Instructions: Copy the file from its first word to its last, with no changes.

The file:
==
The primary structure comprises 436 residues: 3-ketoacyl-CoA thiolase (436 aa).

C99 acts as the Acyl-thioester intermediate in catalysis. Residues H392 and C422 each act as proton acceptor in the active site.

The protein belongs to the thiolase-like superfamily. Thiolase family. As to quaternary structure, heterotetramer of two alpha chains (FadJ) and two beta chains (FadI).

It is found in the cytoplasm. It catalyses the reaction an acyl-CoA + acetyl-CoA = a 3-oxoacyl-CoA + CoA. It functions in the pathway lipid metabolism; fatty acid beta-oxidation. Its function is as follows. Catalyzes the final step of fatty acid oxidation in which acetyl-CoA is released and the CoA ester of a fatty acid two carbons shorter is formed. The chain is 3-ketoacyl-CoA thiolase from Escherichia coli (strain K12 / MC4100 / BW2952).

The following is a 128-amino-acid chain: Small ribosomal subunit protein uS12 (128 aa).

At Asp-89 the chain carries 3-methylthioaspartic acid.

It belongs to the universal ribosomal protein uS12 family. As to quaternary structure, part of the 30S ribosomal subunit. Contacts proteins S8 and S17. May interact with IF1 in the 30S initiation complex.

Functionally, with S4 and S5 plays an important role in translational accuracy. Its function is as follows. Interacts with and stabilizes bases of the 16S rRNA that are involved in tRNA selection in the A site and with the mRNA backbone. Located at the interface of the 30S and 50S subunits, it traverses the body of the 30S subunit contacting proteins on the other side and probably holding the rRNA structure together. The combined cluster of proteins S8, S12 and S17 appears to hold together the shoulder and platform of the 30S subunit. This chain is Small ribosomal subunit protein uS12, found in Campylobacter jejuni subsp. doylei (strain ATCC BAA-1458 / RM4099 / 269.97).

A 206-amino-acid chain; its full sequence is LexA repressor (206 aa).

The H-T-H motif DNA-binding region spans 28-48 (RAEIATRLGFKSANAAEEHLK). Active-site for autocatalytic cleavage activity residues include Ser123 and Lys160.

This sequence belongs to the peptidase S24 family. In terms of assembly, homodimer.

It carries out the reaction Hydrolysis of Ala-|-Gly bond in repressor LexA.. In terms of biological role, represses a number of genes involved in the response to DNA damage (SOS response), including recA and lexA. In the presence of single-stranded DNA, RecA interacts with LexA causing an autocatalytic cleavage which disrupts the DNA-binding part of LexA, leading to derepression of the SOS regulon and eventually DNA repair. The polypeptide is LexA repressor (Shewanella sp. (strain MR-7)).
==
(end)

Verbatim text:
The primary structure comprises 436 residues: 3-ketoacyl-CoA thiolase (436 aa).

C99 acts as the Acyl-thioester intermediate in catalysis. Residues H392 and C422 each act as proton acceptor in the active site.

The protein belongs to the thiolase-like superfamily. Thiolase family. As to quaternary structure, heterotetramer of two alpha chains (FadJ) and two beta chains (FadI).

It is found in the cytoplasm. It catalyses the reaction an acyl-CoA + acetyl-CoA = a 3-oxoacyl-CoA + CoA. It functions in the pathway lipid metabolism; fatty acid beta-oxidation. Its function is as follows. Catalyzes the final step of fatty acid oxidation in which acetyl-CoA is released and the CoA ester of a fatty acid two carbons shorter is formed. The chain is 3-ketoacyl-CoA thiolase from Escherichia coli (strain K12 / MC4100 / BW2952).

The following is a 128-amino-acid chain: Small ribosomal subunit protein uS12 (128 aa).

At Asp-89 the chain carries 3-methylthioaspartic acid.

It belongs to the universal ribosomal protein uS12 family. As to quaternary structure, part of the 30S ribosomal subunit. Contacts proteins S8 and S17. May interact with IF1 in the 30S initiation complex.

Functionally, with S4 and S5 plays an important role in translational accuracy. Its function is as follows. Interacts with and stabilizes bases of the 16S rRNA that are involved in tRNA selection in the A site and with the mRNA backbone. Located at the interface of the 30S and 50S subunits, it traverses the body of the 30S subunit contacting proteins on the other side and probably holding the rRNA structure together. The combined cluster of proteins S8, S12 and S17 appears to hold together the shoulder and platform of the 30S subunit. This chain is Small ribosomal subunit protein uS12, found in Campylobacter jejuni subsp. doylei (strain ATCC BAA-1458 / RM4099 / 269.97).

A 206-amino-acid chain; its full sequence is LexA repressor (206 aa).

The H-T-H motif DNA-binding region spans 28-48 (RAEIATRLGFKSANAAEEHLK). Active-site for autocatalytic cleavage activity residues include Ser123 and Lys160.

This sequence belongs to the peptidase S24 family. In terms of assembly, homodimer.

It carries out the reaction Hydrolysis of Ala-|-Gly bond in repressor LexA.. In terms of biological role, represses a number of genes involved in the response to DNA damage (SOS response), including recA and lexA. In the presence of single-stranded DNA, RecA interacts with LexA causing an autocatalytic cleavage which disrupts the DNA-binding part of LexA, leading to derepression of the SOS regulon and eventually DNA repair. The polypeptide is LexA repressor (Shewanella sp. (strain MR-7)).